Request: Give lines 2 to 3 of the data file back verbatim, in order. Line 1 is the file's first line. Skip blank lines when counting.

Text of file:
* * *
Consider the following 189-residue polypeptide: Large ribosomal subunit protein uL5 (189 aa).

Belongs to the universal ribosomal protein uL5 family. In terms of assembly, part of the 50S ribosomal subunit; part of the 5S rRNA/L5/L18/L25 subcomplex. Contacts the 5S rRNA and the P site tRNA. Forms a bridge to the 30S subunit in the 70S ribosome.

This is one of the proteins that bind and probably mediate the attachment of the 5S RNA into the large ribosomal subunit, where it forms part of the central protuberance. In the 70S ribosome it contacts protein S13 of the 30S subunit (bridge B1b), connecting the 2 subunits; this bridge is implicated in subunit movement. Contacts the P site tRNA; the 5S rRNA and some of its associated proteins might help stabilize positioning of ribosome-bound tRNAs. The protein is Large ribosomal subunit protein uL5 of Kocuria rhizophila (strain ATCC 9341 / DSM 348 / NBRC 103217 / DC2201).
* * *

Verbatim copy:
Belongs to the universal ribosomal protein uL5 family. In terms of assembly, part of the 50S ribosomal subunit; part of the 5S rRNA/L5/L18/L25 subcomplex. Contacts the 5S rRNA and the P site tRNA. Forms a bridge to the 30S subunit in the 70S ribosome.

This is one of the proteins that bind and probably mediate the attachment of the 5S RNA into the large ribosomal subunit, where it forms part of the central protuberance. In the 70S ribosome it contacts protein S13 of the 30S subunit (bridge B1b), connecting the 2 subunits; this bridge is implicated in subunit movement. Contacts the P site tRNA; the 5S rRNA and some of its associated proteins might help stabilize positioning of ribosome-bound tRNAs. The protein is Large ribosomal subunit protein uL5 of Kocuria rhizophila (strain ATCC 9341 / DSM 348 / NBRC 103217 / DC2201).